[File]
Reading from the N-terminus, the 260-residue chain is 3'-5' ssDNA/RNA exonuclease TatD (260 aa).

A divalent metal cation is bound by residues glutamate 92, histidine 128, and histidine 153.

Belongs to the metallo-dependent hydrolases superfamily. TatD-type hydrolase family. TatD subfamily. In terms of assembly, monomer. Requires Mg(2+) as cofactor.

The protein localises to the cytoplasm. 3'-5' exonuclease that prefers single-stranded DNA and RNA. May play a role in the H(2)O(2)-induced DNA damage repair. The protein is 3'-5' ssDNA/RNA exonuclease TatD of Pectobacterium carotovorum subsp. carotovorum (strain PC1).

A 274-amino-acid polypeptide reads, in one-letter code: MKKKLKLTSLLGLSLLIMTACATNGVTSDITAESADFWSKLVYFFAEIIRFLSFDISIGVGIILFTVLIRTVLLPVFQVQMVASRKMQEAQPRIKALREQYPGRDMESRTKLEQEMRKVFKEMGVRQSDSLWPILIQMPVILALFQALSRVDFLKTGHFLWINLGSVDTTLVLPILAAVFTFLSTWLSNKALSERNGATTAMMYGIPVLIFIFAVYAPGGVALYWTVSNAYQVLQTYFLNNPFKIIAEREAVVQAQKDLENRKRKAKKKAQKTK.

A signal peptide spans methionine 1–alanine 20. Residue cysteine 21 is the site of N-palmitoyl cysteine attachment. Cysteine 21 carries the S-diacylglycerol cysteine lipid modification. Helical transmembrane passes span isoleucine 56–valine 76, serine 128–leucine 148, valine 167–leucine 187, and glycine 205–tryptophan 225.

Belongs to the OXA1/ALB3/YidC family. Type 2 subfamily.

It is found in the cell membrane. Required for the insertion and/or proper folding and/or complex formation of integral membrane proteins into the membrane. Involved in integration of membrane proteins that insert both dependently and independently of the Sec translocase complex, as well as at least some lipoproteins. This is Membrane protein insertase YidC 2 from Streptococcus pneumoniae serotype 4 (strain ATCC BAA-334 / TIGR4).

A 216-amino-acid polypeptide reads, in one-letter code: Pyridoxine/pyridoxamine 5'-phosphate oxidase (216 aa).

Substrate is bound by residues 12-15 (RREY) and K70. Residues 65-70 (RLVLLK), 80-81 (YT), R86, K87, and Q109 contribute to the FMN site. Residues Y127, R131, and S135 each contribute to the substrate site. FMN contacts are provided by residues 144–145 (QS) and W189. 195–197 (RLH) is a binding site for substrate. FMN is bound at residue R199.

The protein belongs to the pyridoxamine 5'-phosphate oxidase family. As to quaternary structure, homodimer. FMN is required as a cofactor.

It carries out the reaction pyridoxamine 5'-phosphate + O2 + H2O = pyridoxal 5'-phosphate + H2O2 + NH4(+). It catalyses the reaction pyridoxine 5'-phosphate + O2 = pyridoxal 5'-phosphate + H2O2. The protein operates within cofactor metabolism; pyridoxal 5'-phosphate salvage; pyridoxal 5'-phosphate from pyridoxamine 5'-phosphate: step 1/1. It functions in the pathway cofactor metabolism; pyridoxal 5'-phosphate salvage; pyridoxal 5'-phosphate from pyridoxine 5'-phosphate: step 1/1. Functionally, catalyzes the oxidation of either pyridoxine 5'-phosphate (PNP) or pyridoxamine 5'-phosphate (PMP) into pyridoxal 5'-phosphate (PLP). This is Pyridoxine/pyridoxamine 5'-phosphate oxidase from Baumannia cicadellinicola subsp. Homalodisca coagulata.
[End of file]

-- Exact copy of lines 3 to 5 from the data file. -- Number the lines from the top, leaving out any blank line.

Belongs to the metallo-dependent hydrolases superfamily. TatD-type hydrolase family. TatD subfamily. In terms of assembly, monomer. Requires Mg(2+) as cofactor.

The protein localises to the cytoplasm. 3'-5' exonuclease that prefers single-stranded DNA and RNA. May play a role in the H(2)O(2)-induced DNA damage repair. The protein is 3'-5' ssDNA/RNA exonuclease TatD of Pectobacterium carotovorum subsp. carotovorum (strain PC1).

A 274-amino-acid polypeptide reads, in one-letter code: MKKKLKLTSLLGLSLLIMTACATNGVTSDITAESADFWSKLVYFFAEIIRFLSFDISIGVGIILFTVLIRTVLLPVFQVQMVASRKMQEAQPRIKALREQYPGRDMESRTKLEQEMRKVFKEMGVRQSDSLWPILIQMPVILALFQALSRVDFLKTGHFLWINLGSVDTTLVLPILAAVFTFLSTWLSNKALSERNGATTAMMYGIPVLIFIFAVYAPGGVALYWTVSNAYQVLQTYFLNNPFKIIAEREAVVQAQKDLENRKRKAKKKAQKTK.